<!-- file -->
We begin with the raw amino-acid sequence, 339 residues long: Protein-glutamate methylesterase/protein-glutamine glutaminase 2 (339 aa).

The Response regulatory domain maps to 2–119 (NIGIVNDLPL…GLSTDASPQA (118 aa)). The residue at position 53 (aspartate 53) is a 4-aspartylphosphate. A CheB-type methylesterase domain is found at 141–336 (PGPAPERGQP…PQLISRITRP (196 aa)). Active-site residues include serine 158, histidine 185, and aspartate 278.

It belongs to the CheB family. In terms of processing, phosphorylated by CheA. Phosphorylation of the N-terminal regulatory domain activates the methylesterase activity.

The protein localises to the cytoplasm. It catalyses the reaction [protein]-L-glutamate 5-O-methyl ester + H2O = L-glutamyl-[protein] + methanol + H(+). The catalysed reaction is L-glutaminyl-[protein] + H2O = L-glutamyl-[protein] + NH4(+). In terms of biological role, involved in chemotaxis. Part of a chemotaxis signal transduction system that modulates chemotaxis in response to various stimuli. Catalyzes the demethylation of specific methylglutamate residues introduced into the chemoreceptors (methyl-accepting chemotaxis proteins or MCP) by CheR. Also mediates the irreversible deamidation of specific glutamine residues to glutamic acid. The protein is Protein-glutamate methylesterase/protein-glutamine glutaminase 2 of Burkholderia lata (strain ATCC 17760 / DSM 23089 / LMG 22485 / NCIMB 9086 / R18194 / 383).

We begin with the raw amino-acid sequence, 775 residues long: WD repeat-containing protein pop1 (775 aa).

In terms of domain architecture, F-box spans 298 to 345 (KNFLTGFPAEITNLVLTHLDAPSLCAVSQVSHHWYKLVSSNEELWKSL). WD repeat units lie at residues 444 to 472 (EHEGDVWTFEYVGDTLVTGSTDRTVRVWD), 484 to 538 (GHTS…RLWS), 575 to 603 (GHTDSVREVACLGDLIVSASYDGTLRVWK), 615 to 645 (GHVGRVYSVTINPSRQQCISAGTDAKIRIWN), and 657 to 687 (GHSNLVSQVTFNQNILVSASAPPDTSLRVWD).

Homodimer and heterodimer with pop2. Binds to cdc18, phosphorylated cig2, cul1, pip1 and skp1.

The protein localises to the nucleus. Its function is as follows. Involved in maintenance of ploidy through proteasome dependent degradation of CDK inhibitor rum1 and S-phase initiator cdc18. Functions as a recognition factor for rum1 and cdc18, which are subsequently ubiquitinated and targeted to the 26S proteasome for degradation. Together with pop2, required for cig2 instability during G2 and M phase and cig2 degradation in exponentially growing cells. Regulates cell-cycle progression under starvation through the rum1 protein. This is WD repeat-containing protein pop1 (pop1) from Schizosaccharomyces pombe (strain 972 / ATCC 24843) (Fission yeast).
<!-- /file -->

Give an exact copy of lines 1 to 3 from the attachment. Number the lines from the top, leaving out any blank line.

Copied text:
We begin with the raw amino-acid sequence, 339 residues long: Protein-glutamate methylesterase/protein-glutamine glutaminase 2 (339 aa).

The Response regulatory domain maps to 2–119 (NIGIVNDLPL…GLSTDASPQA (118 aa)). The residue at position 53 (aspartate 53) is a 4-aspartylphosphate. A CheB-type methylesterase domain is found at 141–336 (PGPAPERGQP…PQLISRITRP (196 aa)). Active-site residues include serine 158, histidine 185, and aspartate 278.

It belongs to the CheB family. In terms of processing, phosphorylated by CheA. Phosphorylation of the N-terminal regulatory domain activates the methylesterase activity.